I have also learned from experience that focusing on healing my children ahead of myself was the biggest hurdle to all of our healing. The Sacred Nest is as much a place for parents as it is for their children, as it is in each child’s own family nest that the most impact is made. If we, the caregivers, are burnt out and disconnected, what more can we expect from our children? In 2015 my marriage ended – but I was fortunate enough to be in a state of wellness where I was able to maintain enough emotional and mental strength to ensure that the separation was as amicable, calm and stable as possible for my children. My children have two nests now rather than just one.
It is through my own journey of self-discovery, acceptance and healing that I have ‘remembered’ my connection to the natural world. I am passionate about finding tangible examples of this connection in nature, and I have collected several visual examples from the environment that I display in the nest to help children and adults understand this universal connection.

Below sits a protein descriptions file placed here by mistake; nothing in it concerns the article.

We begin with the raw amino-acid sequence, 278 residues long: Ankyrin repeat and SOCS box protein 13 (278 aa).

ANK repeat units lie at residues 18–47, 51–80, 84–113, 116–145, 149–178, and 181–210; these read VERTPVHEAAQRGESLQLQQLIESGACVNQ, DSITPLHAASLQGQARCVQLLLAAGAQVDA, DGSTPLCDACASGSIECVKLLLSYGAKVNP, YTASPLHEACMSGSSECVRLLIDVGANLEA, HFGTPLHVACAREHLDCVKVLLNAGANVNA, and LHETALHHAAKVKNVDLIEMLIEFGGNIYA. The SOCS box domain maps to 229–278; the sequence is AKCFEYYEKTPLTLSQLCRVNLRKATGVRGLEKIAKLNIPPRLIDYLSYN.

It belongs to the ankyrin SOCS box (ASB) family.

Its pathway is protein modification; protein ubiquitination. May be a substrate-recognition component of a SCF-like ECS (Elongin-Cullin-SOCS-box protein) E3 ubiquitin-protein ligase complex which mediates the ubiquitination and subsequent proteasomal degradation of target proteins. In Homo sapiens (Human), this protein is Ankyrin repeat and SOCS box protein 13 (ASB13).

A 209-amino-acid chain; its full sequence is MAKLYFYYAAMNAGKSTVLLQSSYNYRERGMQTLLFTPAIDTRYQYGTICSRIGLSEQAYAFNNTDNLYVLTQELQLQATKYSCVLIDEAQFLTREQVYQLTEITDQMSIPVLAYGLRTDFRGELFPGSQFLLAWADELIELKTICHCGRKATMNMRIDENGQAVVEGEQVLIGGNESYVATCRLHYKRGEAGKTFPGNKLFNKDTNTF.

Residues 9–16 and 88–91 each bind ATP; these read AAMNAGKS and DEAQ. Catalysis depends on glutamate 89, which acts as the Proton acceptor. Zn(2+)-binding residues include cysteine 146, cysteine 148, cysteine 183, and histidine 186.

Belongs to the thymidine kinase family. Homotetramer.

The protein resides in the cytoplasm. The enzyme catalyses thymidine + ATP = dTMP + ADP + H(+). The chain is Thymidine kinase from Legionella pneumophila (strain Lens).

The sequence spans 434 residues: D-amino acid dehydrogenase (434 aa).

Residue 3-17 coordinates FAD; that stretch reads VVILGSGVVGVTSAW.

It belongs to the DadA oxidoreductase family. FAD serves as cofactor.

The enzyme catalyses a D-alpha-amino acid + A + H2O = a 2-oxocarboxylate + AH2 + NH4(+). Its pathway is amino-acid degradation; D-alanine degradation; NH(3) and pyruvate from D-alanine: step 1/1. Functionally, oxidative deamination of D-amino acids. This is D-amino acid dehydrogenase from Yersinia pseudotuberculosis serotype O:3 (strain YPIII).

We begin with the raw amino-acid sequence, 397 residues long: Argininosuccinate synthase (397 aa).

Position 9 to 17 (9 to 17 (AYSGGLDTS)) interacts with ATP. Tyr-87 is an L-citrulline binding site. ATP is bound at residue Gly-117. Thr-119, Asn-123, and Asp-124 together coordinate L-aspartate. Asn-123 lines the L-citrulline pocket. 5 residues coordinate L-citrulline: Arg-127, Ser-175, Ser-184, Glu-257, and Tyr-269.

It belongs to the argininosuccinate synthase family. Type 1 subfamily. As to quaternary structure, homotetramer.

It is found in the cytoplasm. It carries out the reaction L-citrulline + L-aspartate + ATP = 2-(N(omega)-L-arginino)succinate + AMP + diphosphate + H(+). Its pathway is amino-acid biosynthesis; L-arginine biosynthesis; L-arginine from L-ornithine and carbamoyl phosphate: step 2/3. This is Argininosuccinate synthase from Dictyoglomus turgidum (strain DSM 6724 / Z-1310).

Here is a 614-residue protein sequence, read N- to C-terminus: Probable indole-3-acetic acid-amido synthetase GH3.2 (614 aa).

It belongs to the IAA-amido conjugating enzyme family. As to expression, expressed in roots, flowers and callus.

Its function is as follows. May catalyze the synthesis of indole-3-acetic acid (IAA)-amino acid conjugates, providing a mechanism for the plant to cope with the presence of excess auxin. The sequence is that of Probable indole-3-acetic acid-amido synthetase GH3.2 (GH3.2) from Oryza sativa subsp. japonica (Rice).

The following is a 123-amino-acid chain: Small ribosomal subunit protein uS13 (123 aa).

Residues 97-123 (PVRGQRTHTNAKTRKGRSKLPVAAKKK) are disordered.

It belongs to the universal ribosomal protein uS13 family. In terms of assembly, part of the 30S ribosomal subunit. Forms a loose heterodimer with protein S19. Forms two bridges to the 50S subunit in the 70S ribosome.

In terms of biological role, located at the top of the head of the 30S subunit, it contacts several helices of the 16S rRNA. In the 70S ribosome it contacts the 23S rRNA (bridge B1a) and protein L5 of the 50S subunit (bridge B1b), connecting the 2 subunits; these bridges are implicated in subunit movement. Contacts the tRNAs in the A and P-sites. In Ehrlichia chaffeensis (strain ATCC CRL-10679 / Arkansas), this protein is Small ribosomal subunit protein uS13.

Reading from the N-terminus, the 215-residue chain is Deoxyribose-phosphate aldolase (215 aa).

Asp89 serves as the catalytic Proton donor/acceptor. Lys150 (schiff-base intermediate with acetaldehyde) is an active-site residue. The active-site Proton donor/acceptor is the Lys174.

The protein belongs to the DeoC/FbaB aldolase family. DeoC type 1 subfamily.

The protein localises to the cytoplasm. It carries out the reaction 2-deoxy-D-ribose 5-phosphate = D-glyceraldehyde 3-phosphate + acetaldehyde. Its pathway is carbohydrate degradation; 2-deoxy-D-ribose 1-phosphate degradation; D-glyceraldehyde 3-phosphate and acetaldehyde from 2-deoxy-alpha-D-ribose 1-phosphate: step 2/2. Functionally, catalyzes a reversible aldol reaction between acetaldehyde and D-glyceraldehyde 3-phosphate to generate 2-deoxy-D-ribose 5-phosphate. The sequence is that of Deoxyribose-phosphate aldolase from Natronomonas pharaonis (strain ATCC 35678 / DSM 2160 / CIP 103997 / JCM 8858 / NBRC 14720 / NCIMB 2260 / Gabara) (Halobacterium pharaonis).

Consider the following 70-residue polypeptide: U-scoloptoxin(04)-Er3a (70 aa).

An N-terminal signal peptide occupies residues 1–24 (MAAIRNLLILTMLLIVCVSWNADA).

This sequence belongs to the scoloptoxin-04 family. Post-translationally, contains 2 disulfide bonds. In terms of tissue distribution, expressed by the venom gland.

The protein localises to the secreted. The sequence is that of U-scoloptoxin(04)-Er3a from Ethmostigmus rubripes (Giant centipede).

I believe that optimal health is achieved when the physical body is in balance with the natural environment. Our senses are constantly receiving information from the environment, which directly impacts us and how we function in the world. Our environment includes so much more than the air we breathe… it includes the foods we consume, the flavours we taste, the sights we see, the sounds we hear, the odours we smell and the sensations we feel. If our environment is out of balance with what the human species has evolved to tolerate, we too become out of balance. Some of us sense this imbalance more than others, which I have come to believe can be a blessing rather than a burden.
As Albert Einstein proved many years ago, everything we see around us, as well as everything that we cannot see with the human eye, is made up of vibrating particles or atoms, which contain energy. I believe that some of us, and increasingly more of our children, are more able to sense these vibrating particles than others. This is something that I continue to ponder as I meet more and more children like my own, who are labelled as ‘sensitive’, and what their sensitivities could be telling us about the modern environment that we have created. And most importantly, how can we better understand this sensitivity and harness it to create positive changes for our children and the world around us.